US and NATO’s Resolute Support forces commander in Afghanistan Gen. Scott Miller on Sunday said that he “has orders to reduce the US military presence to 2,500” and that “part of this is in line with US-Taliban agreement.”
He said that the troop reduction will be done “in accordance with conditions.”
“Important for the Afghan people to understand that we have discussed this very carefully with the Afghan security forces. We still have a force that’s capable of providing the necessary support to the Afghan security forces. In some cases, it’s a direct combat support. We still have our train, advice and assist mission that takes place and we certainly have the ability to protect our force as well as meet our counterterrorism commitments,” Miller told reporters in Kabul on Sunday.
The Trump administration has said that the number of US forces in Afghanistan will be reduced from roughly 4,000 to 2,500 by mid-January. The decision has faced opposition in the US House of Representatives and the US Senate.
“The presence of NATO in Afghanistan over the last two weeks has been effective in joint counterterrorism efforts and in supporting Afghan forces,” said Rohullah Ahmadzai, a spokesman for the Ministry of Defense.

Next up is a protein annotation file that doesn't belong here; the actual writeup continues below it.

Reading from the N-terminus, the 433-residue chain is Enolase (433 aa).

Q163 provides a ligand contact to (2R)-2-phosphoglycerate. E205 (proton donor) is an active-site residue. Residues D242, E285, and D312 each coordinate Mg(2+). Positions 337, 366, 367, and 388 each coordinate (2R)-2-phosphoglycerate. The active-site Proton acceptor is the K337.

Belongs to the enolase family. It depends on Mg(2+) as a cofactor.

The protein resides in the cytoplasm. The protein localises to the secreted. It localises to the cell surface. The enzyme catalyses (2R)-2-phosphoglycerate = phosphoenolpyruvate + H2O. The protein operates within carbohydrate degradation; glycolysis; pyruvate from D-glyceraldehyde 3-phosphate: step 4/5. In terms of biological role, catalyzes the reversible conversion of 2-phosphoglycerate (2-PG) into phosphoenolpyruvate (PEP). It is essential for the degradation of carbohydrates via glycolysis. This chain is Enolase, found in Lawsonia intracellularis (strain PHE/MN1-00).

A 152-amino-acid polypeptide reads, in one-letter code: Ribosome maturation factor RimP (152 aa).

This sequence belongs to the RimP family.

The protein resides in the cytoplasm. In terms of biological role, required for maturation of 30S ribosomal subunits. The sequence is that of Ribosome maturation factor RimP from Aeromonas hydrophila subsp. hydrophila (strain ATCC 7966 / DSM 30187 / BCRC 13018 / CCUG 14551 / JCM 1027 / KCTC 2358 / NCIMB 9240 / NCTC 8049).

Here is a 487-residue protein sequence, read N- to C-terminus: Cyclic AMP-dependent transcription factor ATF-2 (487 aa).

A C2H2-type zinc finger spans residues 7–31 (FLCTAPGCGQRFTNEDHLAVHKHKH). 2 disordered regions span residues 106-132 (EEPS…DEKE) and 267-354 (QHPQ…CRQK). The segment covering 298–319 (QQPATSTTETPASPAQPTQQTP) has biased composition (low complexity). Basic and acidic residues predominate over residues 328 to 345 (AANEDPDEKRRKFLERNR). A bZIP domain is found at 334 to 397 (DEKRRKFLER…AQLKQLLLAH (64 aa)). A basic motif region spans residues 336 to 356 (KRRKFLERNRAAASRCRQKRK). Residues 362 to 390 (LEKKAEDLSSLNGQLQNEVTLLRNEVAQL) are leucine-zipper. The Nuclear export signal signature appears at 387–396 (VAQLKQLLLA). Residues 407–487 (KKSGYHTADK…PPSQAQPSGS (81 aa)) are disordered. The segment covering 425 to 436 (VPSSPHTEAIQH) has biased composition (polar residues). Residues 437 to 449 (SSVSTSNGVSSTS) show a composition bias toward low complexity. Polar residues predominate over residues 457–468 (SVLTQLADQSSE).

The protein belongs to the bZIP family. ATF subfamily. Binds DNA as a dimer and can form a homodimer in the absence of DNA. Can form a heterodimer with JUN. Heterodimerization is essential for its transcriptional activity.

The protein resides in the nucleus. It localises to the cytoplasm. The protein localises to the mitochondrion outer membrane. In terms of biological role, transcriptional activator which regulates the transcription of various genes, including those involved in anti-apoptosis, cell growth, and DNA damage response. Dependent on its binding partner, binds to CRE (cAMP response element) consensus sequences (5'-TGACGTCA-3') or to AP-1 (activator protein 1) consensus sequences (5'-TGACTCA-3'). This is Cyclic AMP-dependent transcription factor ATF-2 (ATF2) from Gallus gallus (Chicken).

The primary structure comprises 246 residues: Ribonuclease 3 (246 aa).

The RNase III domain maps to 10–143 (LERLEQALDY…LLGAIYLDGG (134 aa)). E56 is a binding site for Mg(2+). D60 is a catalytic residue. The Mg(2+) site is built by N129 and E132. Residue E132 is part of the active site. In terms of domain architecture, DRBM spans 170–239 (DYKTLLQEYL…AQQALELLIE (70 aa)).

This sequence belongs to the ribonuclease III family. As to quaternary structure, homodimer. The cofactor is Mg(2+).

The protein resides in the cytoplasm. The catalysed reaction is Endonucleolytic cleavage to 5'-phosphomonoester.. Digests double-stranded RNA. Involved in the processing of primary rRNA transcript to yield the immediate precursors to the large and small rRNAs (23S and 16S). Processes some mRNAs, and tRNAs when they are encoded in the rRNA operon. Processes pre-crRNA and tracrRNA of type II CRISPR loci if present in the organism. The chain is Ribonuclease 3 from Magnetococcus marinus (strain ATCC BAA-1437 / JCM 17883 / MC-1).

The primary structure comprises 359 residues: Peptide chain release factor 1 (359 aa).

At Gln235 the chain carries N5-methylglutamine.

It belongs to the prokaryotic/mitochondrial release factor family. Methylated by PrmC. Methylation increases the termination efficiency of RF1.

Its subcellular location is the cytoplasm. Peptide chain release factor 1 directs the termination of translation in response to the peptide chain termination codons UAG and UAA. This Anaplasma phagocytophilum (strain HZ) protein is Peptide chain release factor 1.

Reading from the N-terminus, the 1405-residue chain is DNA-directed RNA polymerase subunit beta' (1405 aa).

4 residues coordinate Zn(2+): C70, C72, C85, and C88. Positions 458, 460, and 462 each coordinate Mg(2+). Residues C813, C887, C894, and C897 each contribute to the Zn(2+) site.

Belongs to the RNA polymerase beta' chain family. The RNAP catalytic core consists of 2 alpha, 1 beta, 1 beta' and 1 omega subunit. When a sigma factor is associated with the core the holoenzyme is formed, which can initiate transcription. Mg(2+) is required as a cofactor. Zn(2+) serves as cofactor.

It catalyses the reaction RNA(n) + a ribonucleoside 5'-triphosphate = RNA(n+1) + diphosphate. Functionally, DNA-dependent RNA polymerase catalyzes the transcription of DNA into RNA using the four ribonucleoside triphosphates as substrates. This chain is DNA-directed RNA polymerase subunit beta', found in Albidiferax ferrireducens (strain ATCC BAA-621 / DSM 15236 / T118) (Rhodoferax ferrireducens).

Miller meanwhile criticized the high level of violence by the Taliban.
“Actually, I have talked with the Taliban about this. The violence is too high. The Taliban violence needs to come down. We have had many discussions about this. What we refer to is a historic opportunity, ongoing peace process, where representatives of the republic of Afghanistan are sitting down with the Taliban and we need to make sure that from the military and security standpoint, and to provide the confidence to the people of Afghanistan, that we give this the best opportunity to be successful,” Miller said.
This comes as negotiators in Doha on Saturday reported that both sides have exchanged their lists about the agenda of the peace negotiations and that the next phase of the talks will begin on January 5.
The negotiating teams of the Islamic Republic of Afghanistan and the Taliban earlier this month agreed on procedural rules for the talks. Following their agreement, they held three meetings on the agenda of the negotiations and were expected to start the talks this week.
The negotiators did not mention whether the talks will be convened in Doha or somewhere else.